Recipes are rarely “invented” but rather evolve. In the case of the Bacon, Lettuce and Tomato sandwiches aka BLT, culinary evidence suggests that the Bacon, Lettuce and Tomato sandwich descended from Victorian-era Tea sandwiches. These sandwiches grew in popularity in diners across the country at the end of World War II. Although appearing on menus in their full name, and ordered according, it is actually the short-hand of waiters and waitresses that gave us BLTs and Mayo.
While BLT sandwiches are great for lunch, they can also make a yummy, filling dinner sandwich – especially the Double Decker variety. Imagine your typical turkey or chicken club sandwich, minus the poultry while doubling up on all that yummy bacon goodness.
First of all, let’s start with the bread. Whenever making a BLT, I like using Oroweat Italian Bread. There’s just something about this particular brand of sandwich bread that works well with BLTs. The flavor of the bread is nice, the texture good and the bread stands up well without mushing or falling apart. If toasting, it toasts very nicely, all golden and beautiful.
Next, the tomato. Bright red, ripe yet firm. I love beefsteak tomatoes when I can get them at the farmer’s market. Splurge a little, and go for the beautiful organic variety. After all, the tomato is the T – an important element in a BLT. One of the most beautiful of the beefsteak variety are the Watermelon Beefsteak. Now that is what a tomato of this size should look like – all bright and beautiful. These bad boys can weigh as much as a couple of pounds per tomato. While rare, if ever in the grocery store; sometimes the Watermelon variety can be found in a farmer’s market. Heirloom tomatoes are also good, packed with that old-time real tomato flavor.
Lettuce, lettuce – I love lettuce. In our house, we often keep two heads of lettuce in the crisper – sort of a his and hers if you will. For me, green leaf or red leaf lettuce is a must. I like the “leafy-ness” (if that’s even a word) of leaf lettuce. For Hubby, Iceberg lettuce is his go-to for salads, sandwiches and what have you. He likes the crunch of iceberg on his sandwiches. While the Iceberg lettuce shreds up nicely for tacos, personally I think Iceberg lettuce lacks color, flavor and general “curb appeal”. Hubby has gotten much better, allowing Leaf Lettuce as the L in our BLT.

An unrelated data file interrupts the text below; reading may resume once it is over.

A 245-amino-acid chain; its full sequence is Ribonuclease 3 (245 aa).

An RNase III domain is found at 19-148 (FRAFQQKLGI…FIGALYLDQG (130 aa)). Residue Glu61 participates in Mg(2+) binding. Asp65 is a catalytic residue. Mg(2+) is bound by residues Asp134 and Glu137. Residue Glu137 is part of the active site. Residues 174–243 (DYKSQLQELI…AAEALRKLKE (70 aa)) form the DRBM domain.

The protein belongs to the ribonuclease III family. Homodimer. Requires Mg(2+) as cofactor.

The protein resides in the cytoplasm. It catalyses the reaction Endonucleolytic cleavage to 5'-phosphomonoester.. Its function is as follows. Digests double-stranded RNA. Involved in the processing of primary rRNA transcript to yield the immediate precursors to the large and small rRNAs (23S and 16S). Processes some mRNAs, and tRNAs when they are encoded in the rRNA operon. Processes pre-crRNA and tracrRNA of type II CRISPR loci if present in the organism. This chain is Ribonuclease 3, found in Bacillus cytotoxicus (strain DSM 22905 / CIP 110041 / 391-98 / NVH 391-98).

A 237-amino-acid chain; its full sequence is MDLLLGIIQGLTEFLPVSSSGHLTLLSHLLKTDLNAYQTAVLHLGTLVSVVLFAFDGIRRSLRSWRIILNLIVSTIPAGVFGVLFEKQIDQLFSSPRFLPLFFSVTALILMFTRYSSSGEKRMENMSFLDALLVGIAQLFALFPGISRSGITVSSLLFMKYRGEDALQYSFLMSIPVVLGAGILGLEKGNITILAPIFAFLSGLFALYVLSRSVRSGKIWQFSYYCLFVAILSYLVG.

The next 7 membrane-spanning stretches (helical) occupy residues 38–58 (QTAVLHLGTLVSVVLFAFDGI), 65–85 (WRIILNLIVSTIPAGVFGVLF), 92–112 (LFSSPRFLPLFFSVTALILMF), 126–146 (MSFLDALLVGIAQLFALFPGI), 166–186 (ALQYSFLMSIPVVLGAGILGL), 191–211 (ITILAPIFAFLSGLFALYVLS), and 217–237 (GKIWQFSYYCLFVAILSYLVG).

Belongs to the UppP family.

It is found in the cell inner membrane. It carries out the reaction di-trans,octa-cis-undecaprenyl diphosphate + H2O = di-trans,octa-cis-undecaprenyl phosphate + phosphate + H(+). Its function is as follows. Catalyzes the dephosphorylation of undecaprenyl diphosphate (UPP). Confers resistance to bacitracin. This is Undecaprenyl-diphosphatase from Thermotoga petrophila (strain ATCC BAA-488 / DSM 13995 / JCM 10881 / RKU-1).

Finally, the bacon. After all, you can’t make a BLT without the B – it’s the heart and soul of your sandwich. For us, nothing beats smoke-cured bacon – hickory or apple wood are at the top of the list. Bacon must have a nice blend of fat to meat. Too much fat and it will shrivel up in the pan – all the makings of bacon drippings but not much left for eating. Since we are going to weave the bacon, it shouldn’t be extra-thick. A thick slice will do. (Gosh, I can remember the day when what we call today “thick” was a regular slice of bacon. That paper-thin stuff sold as sliced bacon was unheard of). For BLTs, I prefer the salty flavor of cured bacon. The most common bacon sold in the United States comes from the belly cuts.
Oh, I almost forgot – the mayo! Confession time – when it comes to mayo, I am very much brand-loyal. Hellmann’s for those east of the Rockies; Best Foods in my neck of the woods. Richard Hellmann, an immigrant from Germany, married the daughter of delicatessen owners. Together, they opened their own delicatessen in 1905, where Richard perfected his “real mayonnaise” for his customers. His mayonnaise became so popular that he began selling it to other New York delis, and the rest as they say is history.
Put it all together and you’ve got yourself one awesome sandwich. If the recipe seems familiar, it’s the same used for my Ol’ Fashion BLT – Comfort Food between Two Slices of Bread, only this time around we’re stacking it Double-Decker style.
Double Decker BLT Weaves with Garlic Mayonnaise on Italia Bread
1 Cup Mayonnaise
1/4 Cup Olive Oil
3-4 Garlic Cloves, minced
Pepper to Taste
Whip mayonnaise, olive oil and garlic together in a bowl until smooth and creamy. Add pepper to taste. Transfer to a jar and refrigerate until ready to use.
2 lbs. Bacon, Hickory Smoked or Applewood Smoked bacon – 8 slices per sandwich
8 Slices of Tomato
8 Lettuce Leaves
8 Slices Provolone Cheese (Optional)
16 Slices Italian Bread, toasted if desired
Slice tomatoes, set aside. Break lettuce leaves for sandwiches, rinse in cold water and set aside.
Cut bacon strips in half. Weave 6 pieces of bacon together to create a square (3 slices in one direction, 3 in opposite direction). Repeat to create a total of 8 squares (Two squares per sandwich).
Heat a griddle to about medium heat (around 325 degrees) Cook bacon squares until crisp, about 10-15 minutes, turning and rotating often for even crispness. Place on paper towel lined platter to drain. (If necessary, cook in batches).
Spread mayonnaise mixture on 4 slices of bread. Place 1 lettuce leave on bread. Place 1 bacon square on top of lettuce. Place 1 slice of tomato on top of bacon square. (One slice of Provolone if using).
Spread mayonnaise mixture on 4 more slices of bread. Place bread, mayonnaise side down, over tomato slice. Spread mayonnaise mixture on top of bread (center bread will have mayonnaise mixture on both sides). Place 1 lettuce leaf on top of bread slice. Place second bacon square on top of lettuce. Place tomato on top of bacon square. (Again, Provolone if using).
Spread remaining 4 slices of bread with mayonnaise mixture. Place on top, mayonnaise side down. Slice in half diagonally or into triangles, secure with cocktail pick.
Serve with fries and a nice, crisp pickle spear on the side.